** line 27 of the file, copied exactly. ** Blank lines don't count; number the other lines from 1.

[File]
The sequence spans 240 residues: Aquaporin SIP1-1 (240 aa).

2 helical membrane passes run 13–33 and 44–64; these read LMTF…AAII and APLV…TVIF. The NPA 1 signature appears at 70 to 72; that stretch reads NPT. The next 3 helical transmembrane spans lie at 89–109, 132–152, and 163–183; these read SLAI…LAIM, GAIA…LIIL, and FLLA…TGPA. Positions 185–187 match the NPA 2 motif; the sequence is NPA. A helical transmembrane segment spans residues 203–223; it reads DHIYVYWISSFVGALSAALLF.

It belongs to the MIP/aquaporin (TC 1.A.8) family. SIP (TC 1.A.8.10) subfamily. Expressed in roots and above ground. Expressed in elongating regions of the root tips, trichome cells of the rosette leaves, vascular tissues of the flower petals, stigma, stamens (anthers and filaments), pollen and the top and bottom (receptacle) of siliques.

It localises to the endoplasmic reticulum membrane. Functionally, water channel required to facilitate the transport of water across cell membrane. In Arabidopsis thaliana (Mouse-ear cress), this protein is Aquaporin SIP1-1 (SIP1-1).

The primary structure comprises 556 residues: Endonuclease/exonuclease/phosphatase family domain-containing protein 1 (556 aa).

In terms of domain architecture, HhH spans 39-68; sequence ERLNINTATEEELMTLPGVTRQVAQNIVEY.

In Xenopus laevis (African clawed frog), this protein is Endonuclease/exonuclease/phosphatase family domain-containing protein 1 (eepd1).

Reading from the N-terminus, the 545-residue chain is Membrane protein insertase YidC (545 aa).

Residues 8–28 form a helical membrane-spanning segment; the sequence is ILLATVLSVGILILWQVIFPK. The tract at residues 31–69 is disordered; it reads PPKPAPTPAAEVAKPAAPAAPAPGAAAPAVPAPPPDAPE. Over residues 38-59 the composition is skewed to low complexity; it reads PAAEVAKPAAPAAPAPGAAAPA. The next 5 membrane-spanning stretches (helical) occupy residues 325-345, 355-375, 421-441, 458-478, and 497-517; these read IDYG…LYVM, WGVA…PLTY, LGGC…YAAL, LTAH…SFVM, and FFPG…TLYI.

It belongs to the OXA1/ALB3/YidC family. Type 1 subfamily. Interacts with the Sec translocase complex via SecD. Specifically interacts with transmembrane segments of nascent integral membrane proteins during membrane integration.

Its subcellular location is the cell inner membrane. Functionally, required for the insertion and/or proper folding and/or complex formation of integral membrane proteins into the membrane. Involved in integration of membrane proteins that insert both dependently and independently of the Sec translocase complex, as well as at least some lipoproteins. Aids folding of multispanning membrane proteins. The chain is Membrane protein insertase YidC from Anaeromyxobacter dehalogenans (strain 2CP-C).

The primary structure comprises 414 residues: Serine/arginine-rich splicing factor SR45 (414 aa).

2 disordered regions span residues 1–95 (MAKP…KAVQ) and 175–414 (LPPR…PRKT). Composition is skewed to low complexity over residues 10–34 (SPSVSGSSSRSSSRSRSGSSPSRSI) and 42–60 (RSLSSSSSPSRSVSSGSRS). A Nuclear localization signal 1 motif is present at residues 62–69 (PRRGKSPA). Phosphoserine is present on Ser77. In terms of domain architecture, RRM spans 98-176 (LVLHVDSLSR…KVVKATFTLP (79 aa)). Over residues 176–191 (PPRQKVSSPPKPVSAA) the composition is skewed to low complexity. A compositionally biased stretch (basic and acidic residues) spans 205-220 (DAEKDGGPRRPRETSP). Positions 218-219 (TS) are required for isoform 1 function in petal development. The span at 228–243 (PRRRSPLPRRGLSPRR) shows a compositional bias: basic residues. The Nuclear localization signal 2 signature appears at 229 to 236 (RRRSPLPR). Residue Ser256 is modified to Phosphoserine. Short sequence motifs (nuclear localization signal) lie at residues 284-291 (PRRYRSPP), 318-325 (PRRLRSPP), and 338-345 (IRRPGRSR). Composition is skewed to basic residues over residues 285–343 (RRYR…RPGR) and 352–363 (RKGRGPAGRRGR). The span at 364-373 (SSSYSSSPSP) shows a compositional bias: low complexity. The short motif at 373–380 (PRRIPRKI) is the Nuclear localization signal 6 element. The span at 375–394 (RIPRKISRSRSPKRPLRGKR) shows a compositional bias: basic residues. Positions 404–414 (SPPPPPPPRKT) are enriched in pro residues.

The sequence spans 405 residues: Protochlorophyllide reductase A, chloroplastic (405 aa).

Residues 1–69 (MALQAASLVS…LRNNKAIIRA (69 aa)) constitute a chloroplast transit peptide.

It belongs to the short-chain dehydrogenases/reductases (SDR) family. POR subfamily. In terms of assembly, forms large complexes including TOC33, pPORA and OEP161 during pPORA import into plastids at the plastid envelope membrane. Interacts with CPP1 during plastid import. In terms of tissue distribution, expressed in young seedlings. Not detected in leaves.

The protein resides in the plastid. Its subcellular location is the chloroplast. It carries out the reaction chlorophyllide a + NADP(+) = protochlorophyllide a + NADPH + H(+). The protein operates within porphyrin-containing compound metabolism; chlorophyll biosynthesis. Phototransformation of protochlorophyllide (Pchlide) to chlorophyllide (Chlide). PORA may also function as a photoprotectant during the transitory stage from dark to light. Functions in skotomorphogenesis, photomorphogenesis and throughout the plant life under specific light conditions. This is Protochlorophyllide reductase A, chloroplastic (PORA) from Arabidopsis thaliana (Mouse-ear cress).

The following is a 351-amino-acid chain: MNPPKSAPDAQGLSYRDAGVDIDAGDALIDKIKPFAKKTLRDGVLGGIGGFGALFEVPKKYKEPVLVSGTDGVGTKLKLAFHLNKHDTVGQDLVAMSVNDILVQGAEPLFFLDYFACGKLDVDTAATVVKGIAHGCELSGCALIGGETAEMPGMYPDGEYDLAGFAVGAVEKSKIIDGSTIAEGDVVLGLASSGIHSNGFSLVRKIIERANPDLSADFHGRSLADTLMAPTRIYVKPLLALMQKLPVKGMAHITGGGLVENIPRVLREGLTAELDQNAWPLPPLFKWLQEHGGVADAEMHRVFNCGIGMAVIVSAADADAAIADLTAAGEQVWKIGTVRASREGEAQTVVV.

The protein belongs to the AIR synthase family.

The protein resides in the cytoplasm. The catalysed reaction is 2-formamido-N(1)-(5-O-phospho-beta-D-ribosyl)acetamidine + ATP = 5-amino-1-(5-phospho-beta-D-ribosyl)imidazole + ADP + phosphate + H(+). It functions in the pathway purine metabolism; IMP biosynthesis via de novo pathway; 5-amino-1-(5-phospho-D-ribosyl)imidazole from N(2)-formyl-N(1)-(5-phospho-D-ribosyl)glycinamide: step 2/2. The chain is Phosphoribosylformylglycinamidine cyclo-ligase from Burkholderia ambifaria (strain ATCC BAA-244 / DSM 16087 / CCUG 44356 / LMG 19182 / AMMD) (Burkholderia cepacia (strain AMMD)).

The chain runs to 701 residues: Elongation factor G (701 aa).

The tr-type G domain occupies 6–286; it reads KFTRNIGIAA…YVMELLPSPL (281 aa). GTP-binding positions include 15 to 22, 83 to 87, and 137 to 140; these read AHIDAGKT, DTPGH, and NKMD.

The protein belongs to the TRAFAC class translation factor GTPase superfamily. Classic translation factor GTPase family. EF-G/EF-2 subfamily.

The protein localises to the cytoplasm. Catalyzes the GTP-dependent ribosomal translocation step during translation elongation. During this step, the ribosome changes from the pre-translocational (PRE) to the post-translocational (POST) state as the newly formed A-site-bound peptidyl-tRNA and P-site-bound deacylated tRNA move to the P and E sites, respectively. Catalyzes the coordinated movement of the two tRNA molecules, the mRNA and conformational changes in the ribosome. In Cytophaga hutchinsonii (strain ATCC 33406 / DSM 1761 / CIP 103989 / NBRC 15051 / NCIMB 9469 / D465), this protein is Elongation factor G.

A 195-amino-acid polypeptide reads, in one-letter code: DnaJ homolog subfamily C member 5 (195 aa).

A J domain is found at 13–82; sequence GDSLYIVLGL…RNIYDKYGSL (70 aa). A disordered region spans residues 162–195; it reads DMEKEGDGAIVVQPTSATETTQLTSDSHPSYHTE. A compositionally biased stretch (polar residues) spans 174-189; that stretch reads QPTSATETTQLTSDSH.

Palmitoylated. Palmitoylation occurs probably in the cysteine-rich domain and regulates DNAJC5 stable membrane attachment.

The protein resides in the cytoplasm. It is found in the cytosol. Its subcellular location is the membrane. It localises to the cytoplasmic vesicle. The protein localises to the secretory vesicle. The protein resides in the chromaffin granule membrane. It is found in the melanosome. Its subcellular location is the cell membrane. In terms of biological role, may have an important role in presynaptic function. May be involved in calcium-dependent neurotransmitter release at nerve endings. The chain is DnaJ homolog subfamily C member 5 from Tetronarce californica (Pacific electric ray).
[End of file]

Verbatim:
Palmitoylated. Palmitoylation occurs probably in the cysteine-rich domain and regulates DNAJC5 stable membrane attachment.